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Talking Head

Our big-time New York interview with the makers and stars of the ultra-weird Being John Malkovich might just be too creepy and intense for you to handle

By Jared S. White, Crimson Staff Writer

I love the one-on-one interview, the tte--tte over coffee or lunch where you can really get inside somebody's head. Perhaps that was too much to ask from the makers of Being John Malkovich, after the film has already taken you quite literally into the head of Mr. Malkovich himself. Instead, I had to content myself with a frenzied conversation with all the luminaries involved with the film on the top floor of a New York high-rise hotel. Sometimes it was hard to tell them all apart; everyone who worked on the movie seemed to wear many proverbial hats. Plainspoken wunderkind director Spike Jonze is basking in the glow of his meaty supporting role acting in Three Kings. The producer Michael Stipe is also the frontman for R.E.M.--and, incidentally, likes to wear sparkly eyeshadow. Curlyheaded screenwriter Charlie Kaufman doubled as the executive producer of the film (and has a slew of strange projects in development). John Cusack likes to direct himself. Cameron Diaz likes to change the color of her hair - for the interview, long brunette tresses, in case you wondered. And then there's the real John Malkovich himself. No, he isn't quite as creepy in person. Well, almost.

The Harvard Crimson: Mr. Malkovich, I have to ask you a question first, because this really intrigued me when I saw the film. How much of the John Horatio Malkovich in the film was actually you, the real John Malkovich? How much was it an invented character?

John Malkovich (speaking languidly, as if reciting a solilquoy in creepy monotone): I don't know if I can answer that, because I can't tell who the real John Malkovich is at all. Certainly, when I first read the script, it struck me as being something familiar to me. Perhaps this story is something I could have lived, without being something I actually lived in reality. I don't think [the Malkovich of the film] is so much like me, but I like that. I remember one of the first reactions I had when reading it was quite creepy: when I did live in New York, which I have not done for many, many years now, I lived at 7 1/2 W 75th Street. So when I read the first few pages and saw the number 7 1/2, I thought that perhaps someone was stalking me.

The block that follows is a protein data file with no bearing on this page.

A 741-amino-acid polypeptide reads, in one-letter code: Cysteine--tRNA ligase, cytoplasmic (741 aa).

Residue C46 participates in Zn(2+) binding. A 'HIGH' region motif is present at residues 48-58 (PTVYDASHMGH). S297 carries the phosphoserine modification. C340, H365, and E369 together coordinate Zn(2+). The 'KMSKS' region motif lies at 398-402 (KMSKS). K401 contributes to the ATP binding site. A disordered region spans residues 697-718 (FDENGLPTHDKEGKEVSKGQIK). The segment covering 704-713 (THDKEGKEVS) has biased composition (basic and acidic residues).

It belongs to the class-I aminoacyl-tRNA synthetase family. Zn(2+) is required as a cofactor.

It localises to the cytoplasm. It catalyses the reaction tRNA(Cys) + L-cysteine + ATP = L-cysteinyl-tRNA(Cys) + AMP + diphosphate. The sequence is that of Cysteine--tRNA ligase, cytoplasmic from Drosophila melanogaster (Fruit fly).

THC: After this movie, maybe someone will. You reveal a lot in the movie, especially when you enter your own subconscious where you are everyone - men, women, torch singer - did that worry you? Did you think you were revealing too much?

JM: Well, in my subconscious, I think I am a woman singing on a piano. Hard knowledge to have of yourself.

Did you find in any way that the film changed you in any way?

JM: I think John Cusack can field this one.

John Cusack: Yes, I'm Mr. Malkovich's attorney.

JM: Oh, I don't know that a film has ever transformed me. If it did, I wouldn't be able to feel that transformation until many years later.

JC: The thing that I took away from the film was the culture of celebrity, and the difference between artistic integrity and fame. People who are artists want the wrong thing, sometimes, and that was one of Craig's character flaws. He is a very good puppeteer but he wanted more recognition than perhaps a puppeteer is worth. One of my favorite lines in the film is when Maxine calls up and asks Craig if Malkovich is appealing. Craig responds, "Of course, he's a celebrity." That's something to ruminate on.

THC: Another one of the main themes of this movie is getting to be somebody else other than yourself. Who would you want to be?

JC: The greatest thing about Catherine Keener in this film is that she makes Maxine so cruel and so likeable at the same time. Every time she does something horrible, she gives you the sinking suspicion that that is going to be the last time she'll be horrible, and now she's going to start being nice. I always thought when I was younger that I would want to be the guy who could make a girl like Maxine stop being such a bitch.